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Metro panel advances safety upgrades NTSB urged after Red Line crash

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By Ann Scott Tyson
Washington Post Staff Writer
Thursday, December 2, 2010; 7:53 PM

A Metro board panel approved a $10 million project Thursday to replace track circuits as well as a plan to increase the capital funds available for safety upgrades the National Transportation Safety Board recommended after the June 2009 Red Line crash.

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Also, the panel approved designating $15.7 million in existing funds in Metro's annual capital budget for carrying out the NTSB recommendations, in addition to $10 million already set aside for that purpose in the spring by Metro Interim General Manager Richard Sarles.

The full board is expected to vote on both proposals at its Dec. 16 meeting.

Metro Chief Financial Officer Carol Kissal said the transit agency plans to devote about $1 billion over the next seven years to implementing NTSB recommendations, including $262 million on 14 projects and about $800 million for new rail cars.

The NTSB recommended in July that Metro replace more than half of its 3,000 track circuits because of the risk that they could malfunction and allow trains to go undetected by the automatic train-control system, as happened in the Red Line crash that killed nine people and injured dozens.

The NTSB warned that the circuit modules Metro uses could seriously malfunction and pose an "unacceptable risk to Metrorail users." Although Metro is monitoring the problem circuits much more aggressively to manage that risk, the board recommended that the troublesome equipment and old rail cars be permanently removed as soon as possible. The NTSB has no statutory power to enforce its recommendations, which it makes without regard to cost.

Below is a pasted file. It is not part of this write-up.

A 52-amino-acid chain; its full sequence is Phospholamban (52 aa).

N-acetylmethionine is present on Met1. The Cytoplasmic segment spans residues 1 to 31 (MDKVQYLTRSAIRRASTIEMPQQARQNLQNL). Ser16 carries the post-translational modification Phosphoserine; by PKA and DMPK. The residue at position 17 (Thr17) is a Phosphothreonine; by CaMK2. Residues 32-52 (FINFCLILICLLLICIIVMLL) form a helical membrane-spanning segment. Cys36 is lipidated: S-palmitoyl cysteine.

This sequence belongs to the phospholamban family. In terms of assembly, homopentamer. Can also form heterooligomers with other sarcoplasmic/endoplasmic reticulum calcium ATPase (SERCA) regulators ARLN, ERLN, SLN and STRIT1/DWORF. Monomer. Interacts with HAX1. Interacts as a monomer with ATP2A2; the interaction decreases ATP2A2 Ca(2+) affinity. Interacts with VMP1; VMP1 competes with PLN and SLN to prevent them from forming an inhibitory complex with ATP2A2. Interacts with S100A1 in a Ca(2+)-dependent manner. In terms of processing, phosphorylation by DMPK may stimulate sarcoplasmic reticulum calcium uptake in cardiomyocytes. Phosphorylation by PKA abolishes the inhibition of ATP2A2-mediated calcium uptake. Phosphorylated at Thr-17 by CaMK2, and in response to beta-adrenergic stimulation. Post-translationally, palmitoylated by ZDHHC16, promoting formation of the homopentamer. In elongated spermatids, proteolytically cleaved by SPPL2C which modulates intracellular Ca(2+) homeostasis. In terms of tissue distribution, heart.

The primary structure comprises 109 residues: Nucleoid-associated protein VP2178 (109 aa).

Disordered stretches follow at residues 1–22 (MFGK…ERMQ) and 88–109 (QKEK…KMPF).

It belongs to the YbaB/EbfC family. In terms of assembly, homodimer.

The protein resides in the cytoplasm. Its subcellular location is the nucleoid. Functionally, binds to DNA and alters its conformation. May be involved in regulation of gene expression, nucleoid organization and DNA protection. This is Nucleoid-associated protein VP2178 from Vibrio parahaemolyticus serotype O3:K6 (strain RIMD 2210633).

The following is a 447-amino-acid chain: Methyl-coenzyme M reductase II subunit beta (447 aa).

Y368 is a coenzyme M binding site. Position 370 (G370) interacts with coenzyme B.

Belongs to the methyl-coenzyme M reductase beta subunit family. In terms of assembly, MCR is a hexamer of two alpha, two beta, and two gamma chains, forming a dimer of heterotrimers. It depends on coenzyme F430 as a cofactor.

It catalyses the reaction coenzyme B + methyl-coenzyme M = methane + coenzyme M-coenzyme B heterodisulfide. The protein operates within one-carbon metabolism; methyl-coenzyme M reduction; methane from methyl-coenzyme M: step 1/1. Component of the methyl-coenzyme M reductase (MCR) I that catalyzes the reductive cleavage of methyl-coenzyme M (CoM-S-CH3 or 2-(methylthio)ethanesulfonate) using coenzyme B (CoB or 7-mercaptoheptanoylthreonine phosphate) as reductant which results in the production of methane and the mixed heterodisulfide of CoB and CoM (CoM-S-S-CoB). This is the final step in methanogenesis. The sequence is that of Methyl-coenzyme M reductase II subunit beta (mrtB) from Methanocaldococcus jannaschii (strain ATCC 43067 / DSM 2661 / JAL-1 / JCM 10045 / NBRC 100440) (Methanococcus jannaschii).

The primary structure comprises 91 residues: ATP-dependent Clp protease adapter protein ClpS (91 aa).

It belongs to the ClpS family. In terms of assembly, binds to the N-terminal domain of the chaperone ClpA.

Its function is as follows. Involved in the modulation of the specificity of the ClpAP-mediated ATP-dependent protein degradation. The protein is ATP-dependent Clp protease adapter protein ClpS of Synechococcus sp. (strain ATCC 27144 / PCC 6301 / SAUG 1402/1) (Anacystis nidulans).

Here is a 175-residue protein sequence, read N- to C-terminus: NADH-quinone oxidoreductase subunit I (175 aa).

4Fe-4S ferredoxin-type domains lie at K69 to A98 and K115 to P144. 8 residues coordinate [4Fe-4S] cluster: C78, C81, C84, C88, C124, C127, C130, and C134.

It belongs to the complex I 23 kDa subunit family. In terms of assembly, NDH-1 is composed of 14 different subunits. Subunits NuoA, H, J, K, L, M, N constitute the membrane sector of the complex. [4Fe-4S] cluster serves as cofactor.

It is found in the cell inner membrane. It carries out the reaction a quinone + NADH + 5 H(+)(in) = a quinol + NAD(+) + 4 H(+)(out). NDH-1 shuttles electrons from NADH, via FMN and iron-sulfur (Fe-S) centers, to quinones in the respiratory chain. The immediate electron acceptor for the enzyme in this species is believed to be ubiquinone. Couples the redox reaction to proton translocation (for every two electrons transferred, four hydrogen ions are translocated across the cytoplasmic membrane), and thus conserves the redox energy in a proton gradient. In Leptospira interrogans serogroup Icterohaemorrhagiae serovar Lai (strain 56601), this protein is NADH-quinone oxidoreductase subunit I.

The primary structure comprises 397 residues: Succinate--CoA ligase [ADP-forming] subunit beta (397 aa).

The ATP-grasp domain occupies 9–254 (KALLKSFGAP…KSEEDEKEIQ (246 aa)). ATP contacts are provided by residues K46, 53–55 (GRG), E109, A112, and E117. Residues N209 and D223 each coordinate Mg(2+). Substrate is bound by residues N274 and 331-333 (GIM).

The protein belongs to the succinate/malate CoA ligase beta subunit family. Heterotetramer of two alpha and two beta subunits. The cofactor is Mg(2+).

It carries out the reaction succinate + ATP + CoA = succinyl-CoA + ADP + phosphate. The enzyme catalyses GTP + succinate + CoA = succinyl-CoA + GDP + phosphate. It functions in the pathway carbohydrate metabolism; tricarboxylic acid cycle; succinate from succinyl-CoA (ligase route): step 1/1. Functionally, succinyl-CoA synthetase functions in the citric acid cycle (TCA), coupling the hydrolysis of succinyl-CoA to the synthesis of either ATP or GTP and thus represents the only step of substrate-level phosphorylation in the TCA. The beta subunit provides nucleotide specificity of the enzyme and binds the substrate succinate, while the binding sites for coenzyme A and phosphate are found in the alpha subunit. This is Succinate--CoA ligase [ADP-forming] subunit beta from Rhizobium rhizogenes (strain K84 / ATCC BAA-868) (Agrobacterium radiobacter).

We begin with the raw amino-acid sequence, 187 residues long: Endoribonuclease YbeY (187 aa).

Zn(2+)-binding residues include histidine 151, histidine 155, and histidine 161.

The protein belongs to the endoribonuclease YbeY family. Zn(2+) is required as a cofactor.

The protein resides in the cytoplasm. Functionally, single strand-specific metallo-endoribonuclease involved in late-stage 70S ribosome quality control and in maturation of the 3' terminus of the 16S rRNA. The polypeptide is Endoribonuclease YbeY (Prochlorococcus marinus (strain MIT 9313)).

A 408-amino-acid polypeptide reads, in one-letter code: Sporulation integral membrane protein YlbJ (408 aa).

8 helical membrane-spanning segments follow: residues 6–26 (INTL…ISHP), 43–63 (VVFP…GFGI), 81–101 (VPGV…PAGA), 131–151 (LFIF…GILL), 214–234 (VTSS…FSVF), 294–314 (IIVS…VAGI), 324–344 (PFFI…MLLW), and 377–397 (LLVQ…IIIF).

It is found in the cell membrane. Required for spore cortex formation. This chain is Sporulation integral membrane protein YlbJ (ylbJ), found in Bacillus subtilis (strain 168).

It will cost an estimated $60.5 million to replace all 1,730 General Railway Signal Co. track circuits, according to Metro.

The replacement of the circuits is also necessary to allow Metro trains to return to automatic operation. Operators have run trains manually since the June 2009 crash.

The board's Finance and Administration Committee gave preliminary approval to award a contract to the firm Ansaldo to engineer, make and install 372 track circuits throughout the Red Line. Ansaldo, formerly Union Switch and Signal, has installed hundreds of track circuits on the Red Line that have not shown the malfunction that the GRS circuits have.

Metro staff recommended granting a sole-source contract to Ansaldo as the quickest way to replace the Red Line track circuits and estimated that the work on this first phase of the track circuit replacement program would take a year.

Other NTSB-recommended changes that Metro will begin implementing this fiscal year include replacing the 1000-series rail cars, the oldest in Metro's fleet, installing event recorders on the 1000- and 4000-series cars, replacing power cables, and conducting a comprehensive analysis of the safety of the automatic train-control system.

Metro's 1000-series cars date to the system's beginnings in 1976 and have become a safety liability: The striking train in the Red Line crash was part of that series and was compressed to a third of its length. Sarles has called their replacement his "top safety priority."


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